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And often, ere the chase was done,
He reel'd and was stone-blind.
And still there's something in the world
At which his heart rejoices;
For when the chiming hounds are out,
He dearly loves their voices.

But O the heavy change ! — bereft
Of health, strength, friends and kindred, see
Old Simon to the world is left
In liveried poverty :
His master's dead, and no one now
Dwells in the Hall of Ivor;
Men, dogs, and horses, all are dead;
He is the sole survivor.

And he is lean and he is sick,
His body dwindled and awry
Rests upon ankles swoln and thick ;
His legs are thin and dry.
He has no son, he has no child;
His wife, an aged woman,
Lives with him, near the waterfall,
Upon the village common.

Beside their moss-grown hut of clay,
Not twenty paces from the door,

scrap of land they have, but they
Are poorest of the poor.
This scrap of land he from the heath
Enclosed when he was stronger ;
But what avails the land to them
Which he can till no longer ?

Oft, working by her husband's side,
Ruth does what Simon cannot do;
For she, with scanty cause for pride,
Is stouter of the two.
And, though you with your utmost skill
From labour could not wean them,
'T is little, very little, all
That they can do between them.

Few months of life has he in store
As he to you will tell,
For still, the more he works, the more
Do his weak ankles swell.
My gentle reader, I perceive
How patiently you ’ve waited,
And now I fear that you expect
Some tale will be related.

O reader ! had you in your

mind Such stores as silent thought can bring, O gentle reader ! you would find A tale in everything. What more I have to say is short, And you must kindly take it : It is no tale ; but should you think, Perhaps a tale you 'll make it.

One summer-day I chanced to see
This old man doing all he could
To unearth the root of an old tree,
A stump of rotten wood.
The mattock totter'd in his hand;
So vain was his endeavour

That at the root of the old tree
He might have work'd for ever.

'You 're overtask’d, good Simon Lee,
Give me your tool,' to him I said ;
And at the word right gladly he
Received my proffer'd aid.
I struck, and with a single blow
The tangled root I sever'd,
At which the poor old man so long
And vainly had endeavour'd.

The tears into his eyes were brought,
And thanks and praises seem'd to run
So fast out of his heart, I thought
They never would have done,
- I've heard of hearts unkind, kind deeds
With coldness still returning ;
Alas! the gratitude of men
Has oftener left me mourning.

W. Wordsworth




HAVE had playmates, I have had companions

In my days of childhood, in my joyful school-days; All, all are gone, the old familiar faces.

I have been laughing, I have been carousing,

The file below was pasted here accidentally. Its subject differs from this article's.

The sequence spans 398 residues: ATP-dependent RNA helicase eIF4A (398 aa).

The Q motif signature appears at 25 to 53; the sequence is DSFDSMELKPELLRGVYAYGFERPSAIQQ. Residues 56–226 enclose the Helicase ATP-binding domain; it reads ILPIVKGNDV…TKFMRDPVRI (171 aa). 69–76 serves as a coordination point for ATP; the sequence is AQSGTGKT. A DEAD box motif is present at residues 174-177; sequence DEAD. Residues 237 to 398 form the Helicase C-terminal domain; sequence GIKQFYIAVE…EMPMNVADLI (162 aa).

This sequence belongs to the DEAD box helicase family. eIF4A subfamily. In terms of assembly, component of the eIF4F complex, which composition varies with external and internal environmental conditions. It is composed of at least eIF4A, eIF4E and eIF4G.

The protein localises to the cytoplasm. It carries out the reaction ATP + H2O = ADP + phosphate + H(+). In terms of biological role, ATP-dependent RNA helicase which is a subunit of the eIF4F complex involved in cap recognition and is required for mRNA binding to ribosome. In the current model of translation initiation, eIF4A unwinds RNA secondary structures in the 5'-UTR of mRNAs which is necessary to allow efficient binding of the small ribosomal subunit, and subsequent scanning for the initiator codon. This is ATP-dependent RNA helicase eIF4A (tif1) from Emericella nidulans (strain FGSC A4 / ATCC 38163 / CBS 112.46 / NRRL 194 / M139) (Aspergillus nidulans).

Drinking late, sitting late, with my bosom cronies ;
All, all are gone, the old familiar faces.



THEN I have borne in memory what has tamed

Great nations; how ennobling thoughts depart When men change swords for ledgers, and desert The student's bower for gold,

some fears unnamed

I had, my Country ! - am I to be blamed ?
But when I think of thee, and what thou art,
Verily, in the bottom of my heart
Of those unfilial fears I am ashamed.

For dearly must we prize thee; we who find
In thee a bulwark of the cause of men ;
And I by my affection was beguiled :

What wonder if a Poet now and then,
Among the many movements of his mind,
Felt for thee as a lover or a child !

W. Wordsworth



N Linden, when the sun was low,

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And dark as winter was the flow

Of Iser, rolling rapidly.

But Linden saw another sight,
When the drum beat at dead of night
Commanding fires of death to light

The darkness of her scenery.

By torch and trumpet fast array'd
Each horseman drew his battle-blade,
And furious every charger neigh'd

To join the dreadful revelry.

Then shook the hills with thunder riven; Then rush'd the steed, to battle driven; And louder than the bolts of Heaven

Far flash'd the red artillery,

But redder yet that light shall glow
On Linden's hills of stainéd snow;
And bloodier yet the torrent flow

Of Iser, rolling rapidly.

'T is morn; but scarce yon level sun Can pierce the war-clouds, rolling dun, Where furious Frank and fiery Hun

Shout in their sulphurous canopy.

The combat deepens. On, ye Brave
Who rush to glory, or the grave !
Wave, Munich, all thy banners wave,

And charge with all thy chivalry!

Few, few shall part, where many meet !
The snow shall be their winding-sheet,
And every turf beneath their feet
Shall be a soldier's sepulchre.

T. Campbell

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